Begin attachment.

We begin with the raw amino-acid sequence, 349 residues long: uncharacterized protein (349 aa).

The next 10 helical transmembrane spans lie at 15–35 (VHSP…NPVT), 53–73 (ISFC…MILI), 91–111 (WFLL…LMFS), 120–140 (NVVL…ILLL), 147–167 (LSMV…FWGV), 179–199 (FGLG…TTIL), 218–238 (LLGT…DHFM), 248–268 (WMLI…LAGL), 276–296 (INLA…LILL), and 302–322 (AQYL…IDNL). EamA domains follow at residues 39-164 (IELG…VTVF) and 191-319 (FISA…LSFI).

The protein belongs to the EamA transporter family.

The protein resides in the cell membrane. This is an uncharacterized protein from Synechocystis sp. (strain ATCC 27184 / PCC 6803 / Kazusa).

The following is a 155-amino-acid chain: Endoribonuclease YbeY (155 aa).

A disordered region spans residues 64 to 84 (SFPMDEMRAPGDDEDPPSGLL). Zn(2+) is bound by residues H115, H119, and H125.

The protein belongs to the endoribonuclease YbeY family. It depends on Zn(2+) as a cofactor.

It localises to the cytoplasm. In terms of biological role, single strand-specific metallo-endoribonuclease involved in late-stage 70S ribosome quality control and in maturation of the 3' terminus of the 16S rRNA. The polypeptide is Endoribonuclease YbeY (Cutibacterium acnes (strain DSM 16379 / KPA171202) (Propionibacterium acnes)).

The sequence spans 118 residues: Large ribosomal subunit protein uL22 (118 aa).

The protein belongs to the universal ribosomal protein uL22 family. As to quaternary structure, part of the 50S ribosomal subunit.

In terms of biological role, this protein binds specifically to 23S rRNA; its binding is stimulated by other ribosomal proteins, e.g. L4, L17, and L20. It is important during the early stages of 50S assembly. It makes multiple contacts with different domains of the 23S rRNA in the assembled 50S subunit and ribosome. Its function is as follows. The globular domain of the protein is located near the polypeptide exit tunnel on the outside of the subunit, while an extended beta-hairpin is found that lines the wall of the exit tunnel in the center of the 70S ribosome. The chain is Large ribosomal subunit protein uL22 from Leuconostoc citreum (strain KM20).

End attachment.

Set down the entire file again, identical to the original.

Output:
We begin with the raw amino-acid sequence, 349 residues long: uncharacterized protein (349 aa).

The next 10 helical transmembrane spans lie at 15–35 (VHSP…NPVT), 53–73 (ISFC…MILI), 91–111 (WFLL…LMFS), 120–140 (NVVL…ILLL), 147–167 (LSMV…FWGV), 179–199 (FGLG…TTIL), 218–238 (LLGT…DHFM), 248–268 (WMLI…LAGL), 276–296 (INLA…LILL), and 302–322 (AQYL…IDNL). EamA domains follow at residues 39-164 (IELG…VTVF) and 191-319 (FISA…LSFI).

The protein belongs to the EamA transporter family.

The protein resides in the cell membrane. This is an uncharacterized protein from Synechocystis sp. (strain ATCC 27184 / PCC 6803 / Kazusa).

The following is a 155-amino-acid chain: Endoribonuclease YbeY (155 aa).

A disordered region spans residues 64 to 84 (SFPMDEMRAPGDDEDPPSGLL). Zn(2+) is bound by residues H115, H119, and H125.

The protein belongs to the endoribonuclease YbeY family. It depends on Zn(2+) as a cofactor.

It localises to the cytoplasm. In terms of biological role, single strand-specific metallo-endoribonuclease involved in late-stage 70S ribosome quality control and in maturation of the 3' terminus of the 16S rRNA. The polypeptide is Endoribonuclease YbeY (Cutibacterium acnes (strain DSM 16379 / KPA171202) (Propionibacterium acnes)).

The sequence spans 118 residues: Large ribosomal subunit protein uL22 (118 aa).

The protein belongs to the universal ribosomal protein uL22 family. As to quaternary structure, part of the 50S ribosomal subunit.

In terms of biological role, this protein binds specifically to 23S rRNA; its binding is stimulated by other ribosomal proteins, e.g. L4, L17, and L20. It is important during the early stages of 50S assembly. It makes multiple contacts with different domains of the 23S rRNA in the assembled 50S subunit and ribosome. Its function is as follows. The globular domain of the protein is located near the polypeptide exit tunnel on the outside of the subunit, while an extended beta-hairpin is found that lines the wall of the exit tunnel in the center of the 70S ribosome. The chain is Large ribosomal subunit protein uL22 from Leuconostoc citreum (strain KM20).